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The Resurrectionist by Jack O'Connell

The Resurrectionist

by Jack O'Connell

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Creepy and dark - I enjoyed it! Part of the novel is taking place in "real life" and part of the novel takes place in a weird comic book, which mirrors the real life aspects. I found this interweaving to be quite interesting, but sometimes hard to follow. After a while, I got the hang of it, and had no more trouble. Oddly, I enjoyed the comic book characters more than the "real life" ones. A worthwhile fantasy read, but it is basically a fun, fluff book. ( )
  rosemaryknits | Jul 25, 2017 |
This is the weirdest of the 5 (so far) books in the Quinsigamond series and that is saying something. Sweeney is a man on the edge. Unable to cope with the guilt of not being there when his son Danny's accident occurred he will do anything to try and restore Danny from the coma he's been in ever since. That's all he lives for so when an opening appears at the renowned Peck clinic in Quinsigamond, Sweeney applies and is granted a place for his son amongst the patients. He is also taken on as a pharmacist within the clinic itself. Events don't transpire exactly as he's hoped and soon find Sweeney enmeshed with a biker group that's also made it's way to the rust-belt factory town who have plans of their own for Sweeney and Danny. Which way will Sweeney eventually lean? Who can he trust to do the right thing for his son?

Interjected within this story we are also treated to excerpts from Danny's favourite comic book, Limbo, which is about a troupe of freaks forced to flee from their circus home and follow the mystical instructions given to the chicken boy when he enters into Limbo while in the grip of a seizure. While fleeing a mad doctor they're trying to re-unite chicken boy with his long lost father believed to be on the far shores of Gehenna. I did mention that this book was weird, right?

The two narratives eventually join up to form a whole that speculates on consciousness and where we go when that is lost and the feelings of guilt and rage of those that get left behind. It also takes a look at how stories can have an effect on people's lives and not always for the betterment thereof. This book will not be everyone's cup of tea, the characters in the main are mostly unlikeable, there's quite a mishmash of elements in the storytelling linking gothic and noirish mystery that will not sit well with everyone. But for me, because I've enjoyed the previous work of the author it seems to have built nicely to this. I wouldn't recommend this as a first experience of his work though but I found it quite compelling. ( )
  AHS-Wolfy | Dec 31, 2012 |
This is a strange story that weaves together two plot lines: a father brings his comatose son to a mysterious clinic in a truly horrendous Rust Belt town in the hope of a cure, while a band of circus freaks try to escape their nemesis in a comic-book adventure that the boy used to love. Unfortunately, the story never quite gelled for me into a world I could fully believe in or characters I could fully commit to. ( )
  sturlington | Aug 20, 2011 |
While I found the book well written, I had problems with it. I was never convinced by the Goldfaden Freaks as a comic series for children, or that parents would let their children become involved in reading such a thing. Maybe I'm mistaken, but I just couldn't buy the premise. Also, it was huge mistake for me to read this on a personal level because my husband was in a coma for a protracted period (yes, he woke up, thanks, he's fine) so I spent a lot of time with him and other coma patients, and so much of what was in here struck me as pure bullshit. Interesting, and perhaps how a writer might imagine it to be, but it didn't resonate for at least one person who's actually been through it. ( )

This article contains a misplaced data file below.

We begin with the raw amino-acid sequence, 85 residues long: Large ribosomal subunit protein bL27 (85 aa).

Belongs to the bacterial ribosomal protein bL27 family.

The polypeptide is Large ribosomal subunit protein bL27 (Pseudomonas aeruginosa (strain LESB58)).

Philotera | Apr 25, 2011 |
O'Connell's best, most consistent book. ( )
  trif | Mar 2, 2011 |
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Mea maxima culpa -Menlo
To James Daniel
First words
Alone in the doctor's office, Sweeney's eyes lingered on the final panel and, once again, he found himself feeling something close to sympathy for the cartoon strongman, exiled and adrift, the world torn down in a random instant and supplanted with a precarious replacement.
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Book description
Part classic noir thriller, part fabulist fable, The Resurrectionist careens into a territory where nothing is as it appears. Sweeney, hoping for a miracle, has arrived with his comatose son Dasnny at the fortresslike Peck Clinic, whose doctors claim to have "resurrected" patients who were similarly lost in the void. Plunged into the intrigue that envelops the clinic, Sweeney's quest for his son's revival leads to sinister back alleys, brutal dead ends, and terrifying corners of darkness and mystery. But the real cure for the boy's condition may lie in Limbo, a comic book world beloved by Danny before he fell into unconciousness...And it is into that amazing and terrifying world that O'Connell propels the reader as he takes the elements of traditional storytelling and deftly weaves themn into a masterpiece of invention. -back of book
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This is the story of Sweeney, a druggist by trade, and his son Danny, the victim of an accident which has left him in a coma. They visit the Peck Clinic, where Sweeney comes to realize that the real cure for his son's condition may lie in Limbo, a fantasy comic book world into which his son has been drawn at the time of his accident.… (more)

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HighBridge Audio

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An edition of this book was published by HighBridge.

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